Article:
Welcome to the Raven Community
No matter who you are or where you are on your spiritual journey, you are welcome here. We invite you to come with your faith and your doubts, your anxieties, wounds and hopes, and know that through it all you are loved.
Fostering and nurturing a welcoming community, we provide content, tools, resources, and events where seekers can experience God’s unconditional love and total nonviolence as a healing presence in their lives.
Together we are shifting the perception of Christianity as a weapon of judgment that is wielded against people into a way of life that is welcoming and loving to all.
The journey to a more loving Christianity begins with recognizing how we scapegoat so that we can learn the truth of God’s nonviolent love. Through the mimetic insights of René Girard, we unlearn the ways we have justified violence in God’s name.
Why the Raven?
If our mission is to share the truth of God’s love and nonviolence, why name ourselves after a bird with a nasty reputation? The raven has been known as a harbinger of death and disaster from ancient Greece to Native American cultures, from Edgar Allen Poe to horror movies, so why the raven?
Because when we learn the truth about the raven we begin to be able to tell a more truthful story about ourselves. Without truth-telling, justice and peace will remain forever out of reach.
The Truth About Ravens
It is true the raven is a carrion bird that feeds on the carcasses of dead animals, which isn’t exactly cute and cuddly behavior. But it is not true that because the raven flocks toward death his appearance means death is heading our way.
What’s the truth about ravens? Naturalists tell us that rather than having some sort of twisted relationship with death, they are playful and very intelligent birds. They make their own toys and have been observed sliding down snowbanks or flying loop-de-loops, apparently just for fun. Nothing to be afraid of here!
It’s no big deal that even though the truth about ravens is readily accessible, we look away from the truth in order to enjoy being scared by horror movies or on Halloween. It doesn’t matter much that a flock of ravens is still known as a “murder” or an “unkindness”.
The Truth About Ourselves
But it does matter if we can’t learn to think differently about the false things we have been taught about ourselves, about God, and about the ravens of this world. Ravens are scapegoats and anytime we exclude others out of hate or fear, we make authentically peaceful community impossible.
In the bible we read that God sent many prophets to condemn scapegoating violence and to proclaim God’s all-encompassing love. One prophet named Elijah so angered a violent king that his life was in danger. So God told Elijah to hide in a deserted riverbed till it was safe to come out. “I have commanded the ravens to feed you there,” God told the prophet. And “the ravens brought him bread and meat in the morning, and bread and meat in the evening.”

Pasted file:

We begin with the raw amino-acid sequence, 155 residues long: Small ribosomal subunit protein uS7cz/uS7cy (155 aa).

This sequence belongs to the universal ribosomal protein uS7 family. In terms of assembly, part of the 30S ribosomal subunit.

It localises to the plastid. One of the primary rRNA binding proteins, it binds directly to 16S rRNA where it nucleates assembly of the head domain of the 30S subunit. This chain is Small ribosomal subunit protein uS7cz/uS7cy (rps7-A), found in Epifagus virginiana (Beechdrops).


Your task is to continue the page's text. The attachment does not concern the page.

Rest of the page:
We embrace our name because even though ravens may inspire fear or suffer false accusations, God knows the truth. God knows that ravens are like everyone else, a mix of good intentions and broken promises. No one’s perfect and everyone falls short of their best selves, but God doesn’t wait for us to be perfect – God calls us to love and serve God by serving one another. So in a spirit of hope and humility, we invite you to join us in the riverbed for a time of healing and renewal for yourself and the entire human community.
The first step away from violence and scapegoating is often a step back from the tit-for-tat cycle of conflict. In conflict we can be reactive and lose sight of our best selves. When conflict escalates, the God who is Love is crowded out by anger and hate. Pausing makes spiritual space for the Spirit to enter in and open up possibilities for creative alternatives to emerge.
As we learn the truth about human violence, we must never lose sight of the most important truth of all: that God loves both victims and perpetrators, both sinners and saints. At different times in our lives – sometimes at different times of the day! – we can find ourselves playing shifting roles. But whether we are our best selves or our worst, there is nothing we can do to separate ourselves from the love of God. It is this love that makes it possible to learn the truth about ourselves and to share that truth in a hospitable way with others.
The pause is a time for learning the truth about violence. Guided by the mimetic insights of René Girard, we learn to recognize the ways we have justified violence in God’s name. We begin to read the bible as Jesus taught us to read – to see more and more clearly that if you are seeking God, the best place to find God is among victims. In the complete revelation that is the cross of Christ, we learn what God looks like – an unjustly murdered victim of state sponsored violence.
Equipped with self-awareness, healed and nourished by the miracle of God’s love, we find ourselves empowered to disrupt the cycle of violence, first within our own hearts and relationships, and then in society as a whole. Calming fears, quieting the frenzy of conflict, and extending God’s love to all of Creation makes possible a new Creation in which authentic peace and universal justice become available to all people.